Letting the Other Team Score- Not Just for NFL Coaches
Yes, you heard that correctly, letting the other team score on purpose to try and win a game. It not only happens in the Super Bowl, it happens when you are coaching youth football too. If you watched the Super Bowl this year between the New England Patriots and the New York Giants, you saw a situation where letting the other team score on purpose, made complete sense, we aren’t talking about some kind of “mercy” score, we are talking about letting someone score to win the game. New York had the ball with a first down and goal from the 8 yard line and with just 59 seconds left in the game and the score 17-15 in favor of the Patriots. The game wasn’t in doubt, the Pats had just one timeout. So all’s the Giants needed to do was to run 3 plays, run the clock down to 1 second, call timeout, kick the field goal on the last play of the game and go home with the Lombardi Trophy. The Giants field-goal kicker had been perfect for the season on extra point kicks and field goals inside the 30.
But if you watched the game, that isn’t how it played out, Patriots coach Bill Belichick had other ideas. He told his defense to let the Giants score on purpose, so his offense could get the ball back with about 56 seconds left to play and with a timeout in their back pocket. Belichick isn’t someone that likes to put the destiny of a game into the hands of his opponent. While the Patriots would have to score a touchdown to win the game, with Tom Brady at Quarterback, Welker at receiver and one of the top offenses in the NFL, they certainly have a very real chance to score a touchdown and win the game. It was a brilliant move that gave the Pats a punchers chance to pull out the game, instead of helplessly letting the game unfold to a last second field goal for the Giants. Even with 3 dropped passes and a sack on that Patriots final drive, the game came down to a final play, that just missed connecting in the end zone, what a finish. The Giants would have been better off just taking a knee 3 times and kicking the field goal on the last play of the game. That would have been much safer than giving Tom Brady 56 seconds and timeout to score a touchdown and win the game.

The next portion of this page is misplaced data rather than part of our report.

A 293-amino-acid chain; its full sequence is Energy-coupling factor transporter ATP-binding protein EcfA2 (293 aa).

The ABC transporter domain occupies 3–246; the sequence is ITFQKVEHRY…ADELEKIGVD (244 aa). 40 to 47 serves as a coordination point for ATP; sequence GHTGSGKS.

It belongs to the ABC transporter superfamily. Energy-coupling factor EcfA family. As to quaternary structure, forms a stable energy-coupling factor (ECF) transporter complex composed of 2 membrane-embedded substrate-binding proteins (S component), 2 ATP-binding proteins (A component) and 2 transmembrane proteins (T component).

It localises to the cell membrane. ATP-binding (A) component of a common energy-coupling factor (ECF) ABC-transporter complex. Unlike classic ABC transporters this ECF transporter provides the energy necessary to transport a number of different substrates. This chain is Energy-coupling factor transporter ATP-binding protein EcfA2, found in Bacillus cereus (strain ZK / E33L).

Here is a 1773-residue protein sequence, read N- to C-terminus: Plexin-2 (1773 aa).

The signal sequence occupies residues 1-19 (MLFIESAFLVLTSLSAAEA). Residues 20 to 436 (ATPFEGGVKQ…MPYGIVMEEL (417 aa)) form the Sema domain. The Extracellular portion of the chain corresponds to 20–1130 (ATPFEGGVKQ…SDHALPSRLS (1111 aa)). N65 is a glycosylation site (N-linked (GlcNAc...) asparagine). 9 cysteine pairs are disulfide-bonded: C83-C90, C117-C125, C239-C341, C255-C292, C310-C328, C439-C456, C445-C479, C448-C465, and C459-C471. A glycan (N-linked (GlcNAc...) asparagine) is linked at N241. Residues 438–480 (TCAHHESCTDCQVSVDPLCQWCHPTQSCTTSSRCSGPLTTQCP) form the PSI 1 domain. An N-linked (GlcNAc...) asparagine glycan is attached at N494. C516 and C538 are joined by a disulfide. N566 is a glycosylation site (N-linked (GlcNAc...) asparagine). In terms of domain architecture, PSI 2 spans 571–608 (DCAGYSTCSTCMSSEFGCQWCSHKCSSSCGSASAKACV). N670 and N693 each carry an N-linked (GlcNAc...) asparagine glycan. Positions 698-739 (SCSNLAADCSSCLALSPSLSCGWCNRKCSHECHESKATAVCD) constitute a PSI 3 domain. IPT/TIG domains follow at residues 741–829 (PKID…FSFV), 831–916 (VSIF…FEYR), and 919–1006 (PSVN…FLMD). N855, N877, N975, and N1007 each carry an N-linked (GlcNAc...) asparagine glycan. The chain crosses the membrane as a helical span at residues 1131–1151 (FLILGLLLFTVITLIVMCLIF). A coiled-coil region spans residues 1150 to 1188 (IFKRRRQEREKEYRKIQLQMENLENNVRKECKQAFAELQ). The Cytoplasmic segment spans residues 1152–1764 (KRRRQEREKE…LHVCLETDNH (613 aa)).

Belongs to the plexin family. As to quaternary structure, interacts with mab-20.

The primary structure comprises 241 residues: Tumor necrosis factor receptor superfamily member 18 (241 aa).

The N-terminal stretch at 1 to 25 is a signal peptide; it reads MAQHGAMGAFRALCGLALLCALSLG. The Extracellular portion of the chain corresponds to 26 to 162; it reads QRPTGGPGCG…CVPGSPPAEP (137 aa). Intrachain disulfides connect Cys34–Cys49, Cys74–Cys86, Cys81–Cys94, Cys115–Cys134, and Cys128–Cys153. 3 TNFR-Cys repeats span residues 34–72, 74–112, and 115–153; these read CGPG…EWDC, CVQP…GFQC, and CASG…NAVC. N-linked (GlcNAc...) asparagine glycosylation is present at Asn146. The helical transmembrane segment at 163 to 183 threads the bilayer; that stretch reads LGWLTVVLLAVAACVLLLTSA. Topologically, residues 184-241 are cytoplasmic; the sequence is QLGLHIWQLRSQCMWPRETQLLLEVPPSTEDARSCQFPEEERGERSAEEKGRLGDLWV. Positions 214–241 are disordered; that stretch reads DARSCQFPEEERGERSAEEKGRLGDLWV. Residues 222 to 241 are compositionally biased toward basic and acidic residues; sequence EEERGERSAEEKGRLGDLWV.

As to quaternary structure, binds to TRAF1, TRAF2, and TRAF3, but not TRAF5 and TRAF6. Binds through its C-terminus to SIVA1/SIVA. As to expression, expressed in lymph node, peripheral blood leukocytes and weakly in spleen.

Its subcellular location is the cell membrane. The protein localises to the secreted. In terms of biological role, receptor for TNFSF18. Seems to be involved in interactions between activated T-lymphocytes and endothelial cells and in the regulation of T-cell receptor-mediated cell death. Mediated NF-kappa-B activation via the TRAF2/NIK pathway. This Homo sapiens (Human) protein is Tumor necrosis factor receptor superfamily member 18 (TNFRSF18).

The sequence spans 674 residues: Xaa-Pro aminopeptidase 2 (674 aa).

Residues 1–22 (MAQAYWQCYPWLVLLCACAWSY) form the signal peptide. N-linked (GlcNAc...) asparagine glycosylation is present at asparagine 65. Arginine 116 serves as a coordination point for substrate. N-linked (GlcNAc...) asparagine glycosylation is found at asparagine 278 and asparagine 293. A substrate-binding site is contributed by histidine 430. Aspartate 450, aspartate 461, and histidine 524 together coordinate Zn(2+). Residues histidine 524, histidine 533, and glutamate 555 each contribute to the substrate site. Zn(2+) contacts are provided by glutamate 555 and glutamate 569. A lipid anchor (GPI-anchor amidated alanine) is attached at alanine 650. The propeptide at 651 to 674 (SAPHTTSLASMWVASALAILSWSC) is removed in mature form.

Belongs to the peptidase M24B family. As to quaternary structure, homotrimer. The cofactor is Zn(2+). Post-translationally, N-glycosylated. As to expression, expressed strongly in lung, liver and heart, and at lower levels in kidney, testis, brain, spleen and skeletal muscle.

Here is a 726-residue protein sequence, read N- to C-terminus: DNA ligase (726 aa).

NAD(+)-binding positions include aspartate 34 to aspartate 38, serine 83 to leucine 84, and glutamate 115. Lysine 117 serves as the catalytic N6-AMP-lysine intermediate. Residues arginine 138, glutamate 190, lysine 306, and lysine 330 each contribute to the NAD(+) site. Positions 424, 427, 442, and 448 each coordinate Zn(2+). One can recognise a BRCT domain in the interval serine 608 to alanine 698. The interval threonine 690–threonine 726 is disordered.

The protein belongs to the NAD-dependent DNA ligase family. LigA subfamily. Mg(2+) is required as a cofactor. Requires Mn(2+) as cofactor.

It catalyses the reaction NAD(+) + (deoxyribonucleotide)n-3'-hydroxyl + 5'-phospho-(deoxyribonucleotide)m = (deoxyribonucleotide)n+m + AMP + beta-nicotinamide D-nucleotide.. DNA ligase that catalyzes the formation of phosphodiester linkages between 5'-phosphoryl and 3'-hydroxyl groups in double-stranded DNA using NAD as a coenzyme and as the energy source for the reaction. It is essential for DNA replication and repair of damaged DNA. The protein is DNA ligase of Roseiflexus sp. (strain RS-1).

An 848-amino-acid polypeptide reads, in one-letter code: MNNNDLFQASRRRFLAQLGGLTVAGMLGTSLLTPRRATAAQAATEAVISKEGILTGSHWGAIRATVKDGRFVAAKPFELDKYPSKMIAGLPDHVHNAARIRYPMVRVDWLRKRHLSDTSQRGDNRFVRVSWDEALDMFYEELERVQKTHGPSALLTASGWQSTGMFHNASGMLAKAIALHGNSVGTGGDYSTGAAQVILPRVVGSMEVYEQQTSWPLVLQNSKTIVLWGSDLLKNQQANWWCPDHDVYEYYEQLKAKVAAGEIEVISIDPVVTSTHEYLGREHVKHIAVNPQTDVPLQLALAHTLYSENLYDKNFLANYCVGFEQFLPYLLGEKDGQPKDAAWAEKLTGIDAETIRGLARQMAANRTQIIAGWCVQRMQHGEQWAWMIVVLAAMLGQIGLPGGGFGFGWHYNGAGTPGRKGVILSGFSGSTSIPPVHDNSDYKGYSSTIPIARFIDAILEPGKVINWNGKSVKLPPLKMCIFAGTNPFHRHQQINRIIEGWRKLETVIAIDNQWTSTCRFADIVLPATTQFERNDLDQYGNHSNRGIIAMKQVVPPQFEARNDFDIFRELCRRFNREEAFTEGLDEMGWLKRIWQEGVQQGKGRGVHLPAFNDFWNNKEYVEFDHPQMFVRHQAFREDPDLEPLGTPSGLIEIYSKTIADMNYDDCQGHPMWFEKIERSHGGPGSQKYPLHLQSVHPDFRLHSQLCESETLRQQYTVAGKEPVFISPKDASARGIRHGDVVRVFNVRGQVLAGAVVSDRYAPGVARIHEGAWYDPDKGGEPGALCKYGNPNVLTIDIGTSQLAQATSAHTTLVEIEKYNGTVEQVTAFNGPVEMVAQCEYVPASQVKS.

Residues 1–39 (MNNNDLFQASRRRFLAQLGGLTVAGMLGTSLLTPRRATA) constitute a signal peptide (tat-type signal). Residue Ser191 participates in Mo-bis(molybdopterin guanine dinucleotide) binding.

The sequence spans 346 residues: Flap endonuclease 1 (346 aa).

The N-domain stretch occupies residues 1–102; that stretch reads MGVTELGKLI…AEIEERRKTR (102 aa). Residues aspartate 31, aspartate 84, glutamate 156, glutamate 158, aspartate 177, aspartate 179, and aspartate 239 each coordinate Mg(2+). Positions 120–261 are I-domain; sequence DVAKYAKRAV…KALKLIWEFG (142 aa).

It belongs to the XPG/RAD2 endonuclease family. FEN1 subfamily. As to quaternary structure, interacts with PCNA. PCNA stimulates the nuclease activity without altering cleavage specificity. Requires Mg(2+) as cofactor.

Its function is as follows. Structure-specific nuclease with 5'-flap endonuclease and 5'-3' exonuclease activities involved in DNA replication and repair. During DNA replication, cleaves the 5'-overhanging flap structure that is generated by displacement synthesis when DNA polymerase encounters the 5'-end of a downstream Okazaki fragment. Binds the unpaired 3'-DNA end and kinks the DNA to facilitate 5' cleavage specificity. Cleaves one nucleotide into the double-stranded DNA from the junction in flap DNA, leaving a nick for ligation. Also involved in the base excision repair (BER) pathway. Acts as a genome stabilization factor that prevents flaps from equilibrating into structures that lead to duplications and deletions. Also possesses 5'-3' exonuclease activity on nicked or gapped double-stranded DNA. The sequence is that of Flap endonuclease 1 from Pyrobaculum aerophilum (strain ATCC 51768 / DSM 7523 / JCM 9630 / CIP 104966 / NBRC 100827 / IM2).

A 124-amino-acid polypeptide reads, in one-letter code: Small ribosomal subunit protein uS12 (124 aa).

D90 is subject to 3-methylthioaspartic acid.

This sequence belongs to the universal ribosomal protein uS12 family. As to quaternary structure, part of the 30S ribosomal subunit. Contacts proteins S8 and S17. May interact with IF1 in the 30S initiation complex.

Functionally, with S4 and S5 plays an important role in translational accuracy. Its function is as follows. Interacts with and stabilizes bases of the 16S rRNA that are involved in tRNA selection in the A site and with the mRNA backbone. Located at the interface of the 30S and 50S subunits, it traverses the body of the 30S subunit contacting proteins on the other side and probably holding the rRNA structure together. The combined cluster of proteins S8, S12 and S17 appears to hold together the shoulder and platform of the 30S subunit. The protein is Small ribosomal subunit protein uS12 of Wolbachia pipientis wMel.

How does this apply to youth football?
I’ve seen a very similar circumstance with a friends team in Florida. They were losing 21-20 with just over 1 minute to play. The opposing team had the ball on my friends 10 yard line and they had a first down. My friends team had 1 timeout left. The opponent had a very strong team, but they weren’t very good at PAT kicks, which were worth 2 points. In fact, they were so bad at kicking, they didn’t even bother attempting a kick the entire game. My friends team had been hitting almost 60% of their kicks and were pretty confident in their kicker.
So these were his options:
Try for a strip and hope to cover it and go 90 yards with the ball. Or go for the strip and hope to cover 90 yards in less than 1 minute on offense.
Try and hold the other team out of the endzone on 4 attempts, with the slight possibility of getting the ball back inside their own 10 with just a few seconds left. My friends offense would have to cover about 95 yards in less than 10 seconds- 1 play more or less.
Let the other team score on purpose. Expect that they will go for the 1 point PAT, get it and be up by 28-20. Receive the kickoff and get field position on their own 40 or better. Now only needing to go 60 yards in the final 60 seconds, score a touchdown and make the PAT kick to tie the game up and send it into overtime.
Well as you may have guessed, my friend let the other team score on first down. As he expected, they ran the ball in for the 1 point PAT to take a 28-20 lead. Fearing a long kick return the opponent kicked short and my friends team got the ball to start off at their own 45 yard line. They went on to score a touchdown to make it 28-26 with just 6 seconds left to play. They then made the PAT kick to bring the score to 28-28 and taking the game into overtime. Momentum was on my friends side as the opponent fumbled the ball on the first play of overtime and my friends team went on to score on their second offensive snap.
Thinking outside the box isn’t just for the NFL guys. When coaching youth football, especially with some of the special rules many of us have, it makes sense as well. Keep this scenario in the back of your mind, you never know when you might need it.
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